normal ATPase activity (e.g. ). The changes in pH
and ⌬⌿ are sufficient to explain the drug resistance
[5, 6]. Along with other work (e.g. ) it is quite clear
at this point that Pgp overexpression causes changes in
and ⌬⌿ that can easily explain drug resistance
caused by Pgp alone. These data argue strongly for al-
ternate “indirect” models. Various aspects of these mod-
els actually have a rich history (e.g. [4, 8]) that is also
neglected by Sharom.
There are other omissions. It is stated “Pgp ATPase
activity can be further stimulated by the addition of...
drugs...” Itisnotstated that this is also true for other
ATPases, none of which have ever been hypothesized to
pump hundreds of structurally divergent drugs (e.g.
[9–11]). When discussing the altered partitioning model
for Pgp-mediated MDR, Sharom implies that previous
work suggesting Pgp is either a Cl
or ATP channel is
somehow intricately linked to the altered partitioning
model. This is simply not true; they are distinct obser-
vations and hypotheses. In fact our best published data
 suggest Pgp perturbs both Cl
characteristics that are not necessarily “channel-like.”
A number of ion transport models are compatible with
the altered partitioning model, and the details are still
being elucidated. Also, although it is true Ruetz & Gros
do not measure an effect of ⌬
on distribution of vin-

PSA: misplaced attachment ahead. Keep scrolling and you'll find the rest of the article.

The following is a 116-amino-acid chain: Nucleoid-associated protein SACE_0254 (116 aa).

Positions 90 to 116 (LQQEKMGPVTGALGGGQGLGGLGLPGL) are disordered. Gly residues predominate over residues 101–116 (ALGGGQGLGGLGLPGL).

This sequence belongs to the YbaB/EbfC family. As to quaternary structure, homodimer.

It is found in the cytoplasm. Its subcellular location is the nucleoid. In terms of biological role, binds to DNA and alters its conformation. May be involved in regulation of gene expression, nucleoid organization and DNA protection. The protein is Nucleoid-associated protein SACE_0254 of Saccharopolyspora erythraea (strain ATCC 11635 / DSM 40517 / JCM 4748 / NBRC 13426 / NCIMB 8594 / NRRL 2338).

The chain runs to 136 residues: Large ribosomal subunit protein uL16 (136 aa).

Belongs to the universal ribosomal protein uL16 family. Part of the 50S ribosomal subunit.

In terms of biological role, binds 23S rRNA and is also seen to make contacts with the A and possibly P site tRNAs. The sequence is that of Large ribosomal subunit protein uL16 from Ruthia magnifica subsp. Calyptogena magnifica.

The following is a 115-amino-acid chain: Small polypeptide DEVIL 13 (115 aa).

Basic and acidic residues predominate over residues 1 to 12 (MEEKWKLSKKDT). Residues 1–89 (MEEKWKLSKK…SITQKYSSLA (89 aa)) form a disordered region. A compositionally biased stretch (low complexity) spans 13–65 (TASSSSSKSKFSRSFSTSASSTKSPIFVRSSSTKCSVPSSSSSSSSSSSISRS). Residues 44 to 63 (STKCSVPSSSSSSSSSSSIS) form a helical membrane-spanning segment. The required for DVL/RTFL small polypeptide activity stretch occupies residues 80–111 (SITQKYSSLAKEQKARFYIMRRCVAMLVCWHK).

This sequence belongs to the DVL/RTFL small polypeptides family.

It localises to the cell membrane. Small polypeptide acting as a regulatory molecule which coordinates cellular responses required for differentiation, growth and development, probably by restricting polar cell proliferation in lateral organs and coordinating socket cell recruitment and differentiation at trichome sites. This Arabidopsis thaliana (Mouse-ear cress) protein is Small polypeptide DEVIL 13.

blastine , other investigators have in other model
systems , a point Sharom omits. To conclude this
section, Sharom writes “Although cytosolic alkaliniza-
tion and alterations in ⌬⌿ have been measured in some
MDR cells, these observations are not universal....”
In fact they are universal, when one measures them prop-
erly using cells engineered to overexpress Pgp without
selection on chemotherapeutics (e.g. [5, 7, 14,
15]). Since chemotherapeutics perturb pH
via pathways independent of Pgp , this distinction is
actually quite important.
These are only a few of the points raised by Sharom
that really require much more thorough discussion. Via
the drug pump model, Pgp has been proposed to catalyze
dozens of very surprising (if not outright bizarre) trans-
port reactions, and our intuition demands that we view
this skeptically. Although it may appear more complex
to some, the altered partitioning model for Pgp is actually
much simpler, does not violate fundamental laws of bi-
ology and chemistry as does the drug pump model ,
and can conceivably explain the vast majority of pub-
lished observations made with unadulterated systems.
The same cannot be said for various pump models.
Paul D. Roepe, Ph.D.
Department of Chemistry & Lombardi Cancer Center
Washington, DC 20057
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Received: 7 July 1998
A more detailed consideration of the altered partitioning
model advanced by Dr. Roepe exists in the literature; I
did refer to a review article he wrote on this topic (Ref.
80 in Sharom, 1997). I chose to discuss the pump model
of P-glycoprotein (Pgp) in more depth because, in my
opinion, the vast bulk of the experimental evidence sup-
ports it. Dr. Roepe cites a list of observations that he
believes are incompatible with the pump model. How-
ever, one could make a much longer list of experimental
observations that cannot be made to fit the altered par-
Clearly, it has not been easy to test the pump model
in intact MDR cells, since many complex interacting
systems are present. But the same is true for the altered
partitioning model, where all of the work appears to have
been carried out in intact cells. This is why the move
towards purified reconstituted systems has been so im-
72 Letters to the Editor